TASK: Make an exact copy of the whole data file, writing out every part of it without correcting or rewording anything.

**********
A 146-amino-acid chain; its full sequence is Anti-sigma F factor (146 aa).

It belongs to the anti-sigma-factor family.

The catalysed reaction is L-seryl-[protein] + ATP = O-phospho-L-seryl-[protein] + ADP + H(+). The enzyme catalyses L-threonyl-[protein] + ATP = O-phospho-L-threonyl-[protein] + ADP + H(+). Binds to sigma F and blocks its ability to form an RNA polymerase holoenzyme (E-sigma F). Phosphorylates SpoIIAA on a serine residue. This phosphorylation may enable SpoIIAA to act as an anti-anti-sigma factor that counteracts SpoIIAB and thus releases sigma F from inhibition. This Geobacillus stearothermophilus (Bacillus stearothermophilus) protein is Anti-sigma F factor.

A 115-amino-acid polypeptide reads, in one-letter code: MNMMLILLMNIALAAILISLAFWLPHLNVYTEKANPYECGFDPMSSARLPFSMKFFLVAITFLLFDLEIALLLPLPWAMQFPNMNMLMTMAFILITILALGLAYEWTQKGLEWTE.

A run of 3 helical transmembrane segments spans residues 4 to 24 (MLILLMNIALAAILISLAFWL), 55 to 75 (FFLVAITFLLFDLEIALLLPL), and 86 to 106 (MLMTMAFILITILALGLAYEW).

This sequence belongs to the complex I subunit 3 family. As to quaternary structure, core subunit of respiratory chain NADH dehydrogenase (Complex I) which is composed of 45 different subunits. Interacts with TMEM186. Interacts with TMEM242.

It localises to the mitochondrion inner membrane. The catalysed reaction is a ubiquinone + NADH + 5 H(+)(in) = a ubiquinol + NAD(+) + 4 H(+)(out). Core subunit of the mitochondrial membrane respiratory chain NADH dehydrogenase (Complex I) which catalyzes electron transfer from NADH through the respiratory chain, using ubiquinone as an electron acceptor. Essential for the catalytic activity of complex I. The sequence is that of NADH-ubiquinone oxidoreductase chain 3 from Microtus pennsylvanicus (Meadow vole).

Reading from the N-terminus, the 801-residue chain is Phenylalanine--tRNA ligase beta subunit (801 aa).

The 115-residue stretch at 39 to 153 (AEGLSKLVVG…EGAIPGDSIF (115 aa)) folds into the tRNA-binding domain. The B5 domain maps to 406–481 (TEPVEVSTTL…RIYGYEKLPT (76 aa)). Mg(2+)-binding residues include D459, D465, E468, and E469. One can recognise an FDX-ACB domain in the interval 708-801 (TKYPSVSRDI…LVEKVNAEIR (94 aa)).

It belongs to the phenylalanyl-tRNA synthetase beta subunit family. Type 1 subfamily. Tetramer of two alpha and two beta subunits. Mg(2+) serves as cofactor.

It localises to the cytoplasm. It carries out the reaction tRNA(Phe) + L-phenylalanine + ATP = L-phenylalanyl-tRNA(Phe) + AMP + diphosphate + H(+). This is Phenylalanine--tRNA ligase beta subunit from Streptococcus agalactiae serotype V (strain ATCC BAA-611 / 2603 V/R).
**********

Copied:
A 146-amino-acid chain; its full sequence is Anti-sigma F factor (146 aa).

It belongs to the anti-sigma-factor family.

The catalysed reaction is L-seryl-[protein] + ATP = O-phospho-L-seryl-[protein] + ADP + H(+). The enzyme catalyses L-threonyl-[protein] + ATP = O-phospho-L-threonyl-[protein] + ADP + H(+). Binds to sigma F and blocks its ability to form an RNA polymerase holoenzyme (E-sigma F). Phosphorylates SpoIIAA on a serine residue. This phosphorylation may enable SpoIIAA to act as an anti-anti-sigma factor that counteracts SpoIIAB and thus releases sigma F from inhibition. This Geobacillus stearothermophilus (Bacillus stearothermophilus) protein is Anti-sigma F factor.

A 115-amino-acid polypeptide reads, in one-letter code: MNMMLILLMNIALAAILISLAFWLPHLNVYTEKANPYECGFDPMSSARLPFSMKFFLVAITFLLFDLEIALLLPLPWAMQFPNMNMLMTMAFILITILALGLAYEWTQKGLEWTE.

A run of 3 helical transmembrane segments spans residues 4 to 24 (MLILLMNIALAAILISLAFWL), 55 to 75 (FFLVAITFLLFDLEIALLLPL), and 86 to 106 (MLMTMAFILITILALGLAYEW).

This sequence belongs to the complex I subunit 3 family. As to quaternary structure, core subunit of respiratory chain NADH dehydrogenase (Complex I) which is composed of 45 different subunits. Interacts with TMEM186. Interacts with TMEM242.

It localises to the mitochondrion inner membrane. The catalysed reaction is a ubiquinone + NADH + 5 H(+)(in) = a ubiquinol + NAD(+) + 4 H(+)(out). Core subunit of the mitochondrial membrane respiratory chain NADH dehydrogenase (Complex I) which catalyzes electron transfer from NADH through the respiratory chain, using ubiquinone as an electron acceptor. Essential for the catalytic activity of complex I. The sequence is that of NADH-ubiquinone oxidoreductase chain 3 from Microtus pennsylvanicus (Meadow vole).

Reading from the N-terminus, the 801-residue chain is Phenylalanine--tRNA ligase beta subunit (801 aa).

The 115-residue stretch at 39 to 153 (AEGLSKLVVG…EGAIPGDSIF (115 aa)) folds into the tRNA-binding domain. The B5 domain maps to 406–481 (TEPVEVSTTL…RIYGYEKLPT (76 aa)). Mg(2+)-binding residues include D459, D465, E468, and E469. One can recognise an FDX-ACB domain in the interval 708-801 (TKYPSVSRDI…LVEKVNAEIR (94 aa)).

It belongs to the phenylalanyl-tRNA synthetase beta subunit family. Type 1 subfamily. Tetramer of two alpha and two beta subunits. Mg(2+) serves as cofactor.

It localises to the cytoplasm. It carries out the reaction tRNA(Phe) + L-phenylalanine + ATP = L-phenylalanyl-tRNA(Phe) + AMP + diphosphate + H(+). This is Phenylalanine--tRNA ligase beta subunit from Streptococcus agalactiae serotype V (strain ATCC BAA-611 / 2603 V/R).